From a user perspective, the main difference between clickable links using the framing technique, including inline frames and embedding is that, while in the former case the user knows that he or she is being redirected to a different website, in the latter, the user may have the impression that he or she is accessing only one website.
3. Legal analysis of the proposed question
3.1. Legal basis
According to Article 3 paragraphs (1) and (3) of Directive 2001/29 of the European Parliament and of the Council of 22 May 2001 on the harmonisation of certain aspects of copyright and related rights in the information society (“Directive 2001/29”) provides that authors have the exclusive right to authorise or prohibit any communication to the public of their works, by wire or wireless means, including making their works available to the public in such a way that members of the public may access such works from a place and at a time individually chosen by them. The right is not exhausted by any act of communication to the public or of making it available to the public.
In other word, each and every time there is a new (form) of communication to the public of his or her work, the author must give his or her consent for the same.
3.2. Status of the jurisprudence
In a judgement dated February 13, 2014, in the Case C‑466/12 Svensson and Others, the CJEU found that hyperlinking to a work found on a freely-accessible website is a communication to the same public as the one intended by the author of the hyperlinked page, namely all the users of the Internet. Therefore, the CJEU concluded that posting a hyperlink to the respective website does not require the authorisation of the holder of the copyright in that work.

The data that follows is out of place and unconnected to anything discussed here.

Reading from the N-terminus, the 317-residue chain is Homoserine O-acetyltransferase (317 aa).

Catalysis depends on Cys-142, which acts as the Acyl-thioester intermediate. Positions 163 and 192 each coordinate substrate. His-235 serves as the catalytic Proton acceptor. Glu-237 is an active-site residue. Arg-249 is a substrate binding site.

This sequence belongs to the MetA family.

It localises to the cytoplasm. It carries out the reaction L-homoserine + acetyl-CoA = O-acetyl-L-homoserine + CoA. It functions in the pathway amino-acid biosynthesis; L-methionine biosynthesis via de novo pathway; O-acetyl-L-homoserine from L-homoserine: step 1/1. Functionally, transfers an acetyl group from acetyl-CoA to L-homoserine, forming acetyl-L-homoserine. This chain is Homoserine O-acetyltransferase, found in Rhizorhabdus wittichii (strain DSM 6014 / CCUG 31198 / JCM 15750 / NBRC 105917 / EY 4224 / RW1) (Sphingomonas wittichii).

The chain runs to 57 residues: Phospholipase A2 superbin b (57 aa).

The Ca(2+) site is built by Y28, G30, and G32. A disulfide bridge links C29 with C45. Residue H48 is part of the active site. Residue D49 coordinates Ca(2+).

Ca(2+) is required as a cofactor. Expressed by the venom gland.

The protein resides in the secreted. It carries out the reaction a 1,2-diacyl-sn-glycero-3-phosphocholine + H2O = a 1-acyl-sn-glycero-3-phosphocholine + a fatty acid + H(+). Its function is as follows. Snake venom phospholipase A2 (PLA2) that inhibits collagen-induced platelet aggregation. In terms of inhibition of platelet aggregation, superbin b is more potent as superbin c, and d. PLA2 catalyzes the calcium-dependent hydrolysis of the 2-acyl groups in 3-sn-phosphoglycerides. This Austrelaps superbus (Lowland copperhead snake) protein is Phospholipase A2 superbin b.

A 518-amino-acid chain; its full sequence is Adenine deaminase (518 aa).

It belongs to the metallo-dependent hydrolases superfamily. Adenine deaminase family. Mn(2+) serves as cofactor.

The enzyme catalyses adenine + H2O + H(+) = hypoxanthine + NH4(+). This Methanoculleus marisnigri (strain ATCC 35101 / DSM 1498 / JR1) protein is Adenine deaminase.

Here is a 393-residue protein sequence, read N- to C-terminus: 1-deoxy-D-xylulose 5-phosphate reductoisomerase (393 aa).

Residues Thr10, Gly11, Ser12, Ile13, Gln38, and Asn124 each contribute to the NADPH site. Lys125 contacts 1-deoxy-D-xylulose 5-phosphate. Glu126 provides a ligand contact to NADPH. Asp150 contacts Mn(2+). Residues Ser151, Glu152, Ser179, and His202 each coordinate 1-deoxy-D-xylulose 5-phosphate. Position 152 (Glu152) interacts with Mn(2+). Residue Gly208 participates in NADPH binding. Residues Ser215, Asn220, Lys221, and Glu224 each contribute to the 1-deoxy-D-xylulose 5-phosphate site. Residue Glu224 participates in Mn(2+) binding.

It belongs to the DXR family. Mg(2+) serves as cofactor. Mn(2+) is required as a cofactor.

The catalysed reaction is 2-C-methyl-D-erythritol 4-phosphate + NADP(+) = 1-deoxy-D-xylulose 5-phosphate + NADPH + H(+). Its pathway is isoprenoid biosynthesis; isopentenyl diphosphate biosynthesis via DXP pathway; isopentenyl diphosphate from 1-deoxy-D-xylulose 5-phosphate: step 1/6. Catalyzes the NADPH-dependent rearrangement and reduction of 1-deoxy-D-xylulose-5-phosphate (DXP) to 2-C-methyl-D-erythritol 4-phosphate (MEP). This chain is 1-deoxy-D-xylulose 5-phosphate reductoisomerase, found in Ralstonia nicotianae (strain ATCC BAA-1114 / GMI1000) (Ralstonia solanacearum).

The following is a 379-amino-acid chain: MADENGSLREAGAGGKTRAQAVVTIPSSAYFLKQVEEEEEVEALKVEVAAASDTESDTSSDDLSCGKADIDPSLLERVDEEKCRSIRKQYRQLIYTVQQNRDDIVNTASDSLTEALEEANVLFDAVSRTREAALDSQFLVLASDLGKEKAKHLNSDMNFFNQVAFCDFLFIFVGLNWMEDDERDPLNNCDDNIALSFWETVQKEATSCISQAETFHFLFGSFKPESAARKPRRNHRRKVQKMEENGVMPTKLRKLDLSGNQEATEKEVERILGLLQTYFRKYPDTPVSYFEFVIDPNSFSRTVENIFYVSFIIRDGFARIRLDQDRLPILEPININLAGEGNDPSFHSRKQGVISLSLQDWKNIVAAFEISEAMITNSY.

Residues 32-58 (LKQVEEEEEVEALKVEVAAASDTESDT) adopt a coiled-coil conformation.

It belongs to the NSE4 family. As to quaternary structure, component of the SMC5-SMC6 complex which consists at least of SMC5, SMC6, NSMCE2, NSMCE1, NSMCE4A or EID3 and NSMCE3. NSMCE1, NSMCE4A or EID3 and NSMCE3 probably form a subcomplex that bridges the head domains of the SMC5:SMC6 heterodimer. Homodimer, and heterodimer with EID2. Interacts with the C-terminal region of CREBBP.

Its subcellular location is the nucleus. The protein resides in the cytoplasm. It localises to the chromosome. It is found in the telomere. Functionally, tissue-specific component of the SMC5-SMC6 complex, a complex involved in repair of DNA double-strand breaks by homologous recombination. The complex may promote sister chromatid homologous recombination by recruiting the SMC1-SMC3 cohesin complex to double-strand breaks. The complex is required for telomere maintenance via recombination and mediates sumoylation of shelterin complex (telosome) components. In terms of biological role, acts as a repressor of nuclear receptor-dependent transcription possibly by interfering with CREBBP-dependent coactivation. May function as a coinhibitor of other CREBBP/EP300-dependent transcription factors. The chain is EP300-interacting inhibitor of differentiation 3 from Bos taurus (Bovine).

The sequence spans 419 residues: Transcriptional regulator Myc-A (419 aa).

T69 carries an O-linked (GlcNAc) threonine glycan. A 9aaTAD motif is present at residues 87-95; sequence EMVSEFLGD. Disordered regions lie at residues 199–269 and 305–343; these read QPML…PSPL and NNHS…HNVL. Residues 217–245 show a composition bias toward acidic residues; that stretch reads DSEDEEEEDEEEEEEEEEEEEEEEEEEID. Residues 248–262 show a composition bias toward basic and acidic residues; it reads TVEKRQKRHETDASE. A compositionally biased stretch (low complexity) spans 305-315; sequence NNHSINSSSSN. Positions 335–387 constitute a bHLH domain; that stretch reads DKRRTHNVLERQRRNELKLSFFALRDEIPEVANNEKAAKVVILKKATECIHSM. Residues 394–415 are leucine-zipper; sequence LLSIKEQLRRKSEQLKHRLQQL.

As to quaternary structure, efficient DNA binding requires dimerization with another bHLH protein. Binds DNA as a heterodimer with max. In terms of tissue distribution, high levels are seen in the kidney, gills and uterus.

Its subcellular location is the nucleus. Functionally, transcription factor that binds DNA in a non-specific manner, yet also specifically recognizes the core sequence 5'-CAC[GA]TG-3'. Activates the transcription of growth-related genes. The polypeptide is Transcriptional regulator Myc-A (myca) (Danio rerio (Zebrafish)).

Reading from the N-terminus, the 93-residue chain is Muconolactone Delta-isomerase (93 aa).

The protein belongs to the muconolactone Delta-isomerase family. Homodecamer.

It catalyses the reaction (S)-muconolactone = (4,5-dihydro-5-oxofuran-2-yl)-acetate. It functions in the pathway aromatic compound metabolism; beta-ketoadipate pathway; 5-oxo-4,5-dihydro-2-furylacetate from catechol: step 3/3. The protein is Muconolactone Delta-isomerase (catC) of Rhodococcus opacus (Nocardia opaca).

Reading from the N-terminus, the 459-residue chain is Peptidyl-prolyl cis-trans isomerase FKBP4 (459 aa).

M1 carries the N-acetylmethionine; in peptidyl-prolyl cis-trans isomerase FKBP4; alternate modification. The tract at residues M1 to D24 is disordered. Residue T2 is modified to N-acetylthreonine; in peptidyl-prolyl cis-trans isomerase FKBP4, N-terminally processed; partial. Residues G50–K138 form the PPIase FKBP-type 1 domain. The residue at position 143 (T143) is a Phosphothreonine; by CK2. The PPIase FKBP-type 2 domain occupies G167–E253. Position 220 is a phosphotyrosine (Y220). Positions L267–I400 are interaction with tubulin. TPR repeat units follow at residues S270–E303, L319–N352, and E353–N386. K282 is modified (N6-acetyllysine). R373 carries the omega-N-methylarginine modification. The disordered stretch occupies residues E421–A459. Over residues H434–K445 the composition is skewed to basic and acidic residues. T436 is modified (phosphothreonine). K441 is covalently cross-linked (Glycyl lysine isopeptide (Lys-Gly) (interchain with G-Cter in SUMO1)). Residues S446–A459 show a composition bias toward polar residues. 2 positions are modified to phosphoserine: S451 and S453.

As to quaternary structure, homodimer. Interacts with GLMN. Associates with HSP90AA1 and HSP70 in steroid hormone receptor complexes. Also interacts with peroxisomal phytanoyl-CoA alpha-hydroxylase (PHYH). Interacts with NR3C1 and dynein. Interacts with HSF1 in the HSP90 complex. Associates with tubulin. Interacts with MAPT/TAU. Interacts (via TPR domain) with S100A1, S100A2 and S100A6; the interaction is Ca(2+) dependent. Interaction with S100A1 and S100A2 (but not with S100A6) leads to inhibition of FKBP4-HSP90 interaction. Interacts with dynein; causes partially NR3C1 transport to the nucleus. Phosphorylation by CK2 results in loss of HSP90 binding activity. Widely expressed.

In subsequent jurisprudence, the CJEU brought some nuances to its previous ruling, by stating that the work would have to be made available on the Internet with the consent of the copyright holder1.
At the same time, the CJEU2 ruled that downloading a protected work from a website on which it had been made available to the public with the authorisation of the copyright holder and posting the same on another website infringes the rights of that rightholder3.
3.3. The Advocate General’s analysis
Advocate General Szpunar proposes that the CJEU remains constant in its assessment that simple links (clickable links) to the home page or to the pages of the website that contain protected work remains outside the scope of the rights granted to rightholders.
In his view, “in the case of works protected by copyright made freely available to the public on the internet with the authorisation of the copyright holder, the public accessing such works by means of clickable links using the framing technique, including inline frames, must be regarded as forming part of the public which was taken into account by that rightholder when those works were initially made available”.